LOOKING INTO THE ABYSS

Last week’s Consilium hosted by the Centre for Independent Studies took a look into the abyss of sovereign default in Back from the Brink: Fiscal Disasters and Recoveries. “Kicking the can down the road” was definitely the phrase du jour on the topic, and among numerous memorable remarks were these from Czech Republic President Vaclav Klaus on Europe: “Europe is too heterogeneous for anyone to speak on its behalf” (how true) and “Capitalism without bankruptcy is like heaven without hell”. And from Oliver Hartwich: “Europe will have the next financial crisis and it will make the GFC of 2008 look like the good old days.”  Argentinian former politician, presidential contender and would-be reformer Ricardo Lopez Murphy spoke passionately about the difficulty and pain of adjustment. He entered politics in 1999 and was made Minister of Economy in 2001, but was fired by the president eight days later over his proposed fiscal austerity project.

Depressing stuff, and not surprisingly the session rapidly descended into an Eeyore-type gloomy patch about the debt crises. I felt obliged to ask why no one had mentioned the underlying problem, namely the intolerable government expenditure problems facing all the big welfare states (including New Zealand). The burdens of their entitlement programmes can only get worse with demographic trends, yet there is little evidence anywhere that governments are seriously grappling with them. It was pleasing to see the direction of the session shift somewhat. Vaclav Klaus was in strong agreement. As former 2025 Taskforce member, Trotter lecturer and smart labour market economist Judith Sloan said, the issue is all about the role of government :  if governments hand out free beer to people they will want more and will resist being deprived of it. Which is why the fiscal consolidation required on economic grounds in all these struggling welfare states is so very challenging politically.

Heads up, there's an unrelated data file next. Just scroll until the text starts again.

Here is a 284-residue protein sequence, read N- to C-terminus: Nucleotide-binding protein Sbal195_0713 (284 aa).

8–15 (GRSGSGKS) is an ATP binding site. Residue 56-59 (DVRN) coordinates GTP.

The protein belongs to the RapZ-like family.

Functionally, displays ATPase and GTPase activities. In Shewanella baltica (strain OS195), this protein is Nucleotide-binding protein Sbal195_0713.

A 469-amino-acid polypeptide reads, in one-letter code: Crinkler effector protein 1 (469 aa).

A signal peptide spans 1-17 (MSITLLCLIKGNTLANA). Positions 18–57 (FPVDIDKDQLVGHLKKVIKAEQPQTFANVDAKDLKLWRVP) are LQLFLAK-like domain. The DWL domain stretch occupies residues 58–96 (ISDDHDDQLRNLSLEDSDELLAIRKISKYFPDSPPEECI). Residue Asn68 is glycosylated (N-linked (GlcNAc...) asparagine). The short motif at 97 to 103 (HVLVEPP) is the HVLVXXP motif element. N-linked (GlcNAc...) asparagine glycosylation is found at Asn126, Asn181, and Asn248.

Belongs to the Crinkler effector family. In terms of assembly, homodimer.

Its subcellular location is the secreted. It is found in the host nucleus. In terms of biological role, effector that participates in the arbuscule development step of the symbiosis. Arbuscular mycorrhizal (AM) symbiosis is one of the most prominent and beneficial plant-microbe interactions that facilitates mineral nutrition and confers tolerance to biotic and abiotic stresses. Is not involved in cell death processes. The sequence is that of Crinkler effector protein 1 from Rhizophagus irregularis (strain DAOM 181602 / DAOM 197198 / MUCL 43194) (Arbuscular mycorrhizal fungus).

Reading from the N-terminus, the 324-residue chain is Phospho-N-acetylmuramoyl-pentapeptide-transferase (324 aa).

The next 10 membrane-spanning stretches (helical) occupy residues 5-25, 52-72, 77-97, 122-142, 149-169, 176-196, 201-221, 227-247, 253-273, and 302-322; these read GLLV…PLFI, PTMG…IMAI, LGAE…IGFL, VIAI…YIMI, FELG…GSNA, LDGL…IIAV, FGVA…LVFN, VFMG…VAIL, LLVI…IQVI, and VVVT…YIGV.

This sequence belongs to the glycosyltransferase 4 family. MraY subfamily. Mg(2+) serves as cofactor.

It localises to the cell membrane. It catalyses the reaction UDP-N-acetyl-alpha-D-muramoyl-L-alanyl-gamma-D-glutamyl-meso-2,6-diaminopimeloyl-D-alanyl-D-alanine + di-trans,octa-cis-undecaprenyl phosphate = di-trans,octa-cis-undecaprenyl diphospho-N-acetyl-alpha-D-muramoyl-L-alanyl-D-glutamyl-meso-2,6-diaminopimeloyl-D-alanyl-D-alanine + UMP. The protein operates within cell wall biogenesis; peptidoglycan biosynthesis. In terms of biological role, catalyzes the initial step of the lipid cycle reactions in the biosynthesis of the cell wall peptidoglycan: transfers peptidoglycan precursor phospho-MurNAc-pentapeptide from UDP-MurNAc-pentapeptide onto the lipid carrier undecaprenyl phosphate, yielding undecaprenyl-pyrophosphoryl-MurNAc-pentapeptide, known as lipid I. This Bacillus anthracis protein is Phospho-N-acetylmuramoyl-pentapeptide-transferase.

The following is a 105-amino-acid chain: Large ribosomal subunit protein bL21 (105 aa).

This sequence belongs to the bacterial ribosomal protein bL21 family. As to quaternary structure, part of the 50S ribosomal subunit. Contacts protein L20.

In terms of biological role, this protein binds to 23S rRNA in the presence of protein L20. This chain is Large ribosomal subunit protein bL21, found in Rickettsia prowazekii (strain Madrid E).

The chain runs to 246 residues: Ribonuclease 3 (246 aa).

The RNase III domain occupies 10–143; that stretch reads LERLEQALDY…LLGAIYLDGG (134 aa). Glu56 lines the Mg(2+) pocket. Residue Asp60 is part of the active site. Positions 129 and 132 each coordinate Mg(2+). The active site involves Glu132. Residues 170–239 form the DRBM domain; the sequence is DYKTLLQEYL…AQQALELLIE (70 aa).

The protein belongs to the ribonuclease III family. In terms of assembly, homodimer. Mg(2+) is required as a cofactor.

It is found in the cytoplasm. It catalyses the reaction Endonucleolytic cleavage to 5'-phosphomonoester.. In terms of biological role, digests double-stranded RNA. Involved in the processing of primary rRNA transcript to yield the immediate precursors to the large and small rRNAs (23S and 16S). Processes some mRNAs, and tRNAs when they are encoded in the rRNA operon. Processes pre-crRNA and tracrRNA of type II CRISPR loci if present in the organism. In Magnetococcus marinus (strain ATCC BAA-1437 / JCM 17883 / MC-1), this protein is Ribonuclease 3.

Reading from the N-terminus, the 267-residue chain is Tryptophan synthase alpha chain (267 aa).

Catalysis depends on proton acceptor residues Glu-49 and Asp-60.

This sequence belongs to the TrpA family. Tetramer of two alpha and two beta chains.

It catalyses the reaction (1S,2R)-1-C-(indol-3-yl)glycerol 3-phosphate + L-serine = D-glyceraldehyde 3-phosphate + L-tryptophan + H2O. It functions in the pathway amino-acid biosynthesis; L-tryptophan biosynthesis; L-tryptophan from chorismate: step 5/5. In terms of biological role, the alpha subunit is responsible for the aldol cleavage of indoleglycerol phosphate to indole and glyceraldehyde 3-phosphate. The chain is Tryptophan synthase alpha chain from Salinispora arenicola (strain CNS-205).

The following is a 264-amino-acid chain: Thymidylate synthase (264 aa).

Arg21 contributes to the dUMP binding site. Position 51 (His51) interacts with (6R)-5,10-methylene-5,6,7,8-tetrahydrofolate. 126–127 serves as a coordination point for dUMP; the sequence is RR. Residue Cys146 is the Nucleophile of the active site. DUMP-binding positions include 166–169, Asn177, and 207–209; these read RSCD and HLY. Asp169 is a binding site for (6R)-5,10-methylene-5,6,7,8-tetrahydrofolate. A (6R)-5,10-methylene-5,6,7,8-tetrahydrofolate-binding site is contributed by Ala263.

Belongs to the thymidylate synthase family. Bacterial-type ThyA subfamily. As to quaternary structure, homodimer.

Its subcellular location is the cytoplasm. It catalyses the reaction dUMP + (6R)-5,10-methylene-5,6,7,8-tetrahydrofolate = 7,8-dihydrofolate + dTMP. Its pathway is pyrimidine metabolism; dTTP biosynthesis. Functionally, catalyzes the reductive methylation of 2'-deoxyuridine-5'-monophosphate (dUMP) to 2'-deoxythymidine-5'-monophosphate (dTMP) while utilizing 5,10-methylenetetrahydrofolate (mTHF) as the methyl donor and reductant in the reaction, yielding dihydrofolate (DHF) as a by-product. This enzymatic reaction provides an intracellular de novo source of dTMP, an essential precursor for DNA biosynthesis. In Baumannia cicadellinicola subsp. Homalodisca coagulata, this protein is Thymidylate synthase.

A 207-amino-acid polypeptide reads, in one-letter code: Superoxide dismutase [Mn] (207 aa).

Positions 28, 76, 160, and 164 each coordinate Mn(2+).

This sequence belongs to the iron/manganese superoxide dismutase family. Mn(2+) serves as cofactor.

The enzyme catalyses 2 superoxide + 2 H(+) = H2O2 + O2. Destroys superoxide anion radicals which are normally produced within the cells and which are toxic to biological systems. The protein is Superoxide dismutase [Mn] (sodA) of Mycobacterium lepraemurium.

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ON HOPE AND LOVE OF COUNTRY

I’m at Consilium this week in Coolum as a guest of the Centre for Independent Studies and the recipient of their Alan McGregor Fellowship.  Consilium is the CIS’ annual ideas and think fest that brings together a great cross section of Australia’s leaders of business, politics, academia, and the wider community to deliberate on the major economic, social, cultural and regional issues facing Australia and New Zealand. It’s an impressive gathering with all 150 attendees microphoned and seated around a massive oval table.

The forum opened with a dinner last night where I and former Australian PM John Howard were presented with the two annual Alan McGregor Fellowships. The late Alan McGregor AO was a former CIS chairman who played a major role in the organisation’s development and success. The awards are given to honour individuals ‘who have made a significant contribution to the advancement of the principles for which the CIS stands’ – free markets, a liberal society, and personal responsibility  I’ve enjoyed a close collaborative relationship with the CIS over more than 30 years and greatly appreciated the honour.

The awards ceremony was followed by ‘Life Under Challenging Regimes’,a conversation with Professor Ricardo Lopez Murphy, Argentine economist, and Senator David Coltart, Minister of Education, Sport, Arts and Culture, Zimbabwe, moderated by Paul Kelly, Editor-at-Large of The Australian.  David Coltart is the only white elected MP in a cabinet of 39, and represents a constituency that is 98 percent black.  He spoke of a once highly successful country devastated by a succession of fascist governments, draconian political restrictions, genocide, economic ruin and inflation beyond the believable (a hundred trillion dollar note, that even after 21 zeros were taken off it, still did not buy a loaf of bread).  Yet in the last three years, he explained, while life in Zambabwe remains fraught with risk and social turmoil, the currency has been abandoned, exchange controls and tariffs are coming down, economic growth is picking up – to over 8% last year – and there is hope that Zimbabwe could yet regain its former status as the jewel of Africa.

Ricardo Lopez Murphy was an unsuccessful candidate for the Argentinian presidency on two occasions. He told a similar story of a man committed to achieving democracy and economic prosperity for his country.

The session was, in short, a tale of two people explaining why they love their countries and stick with them, and their grounds for hope that through the restoration of the rule of law and common sense economics, these two countries will rise again.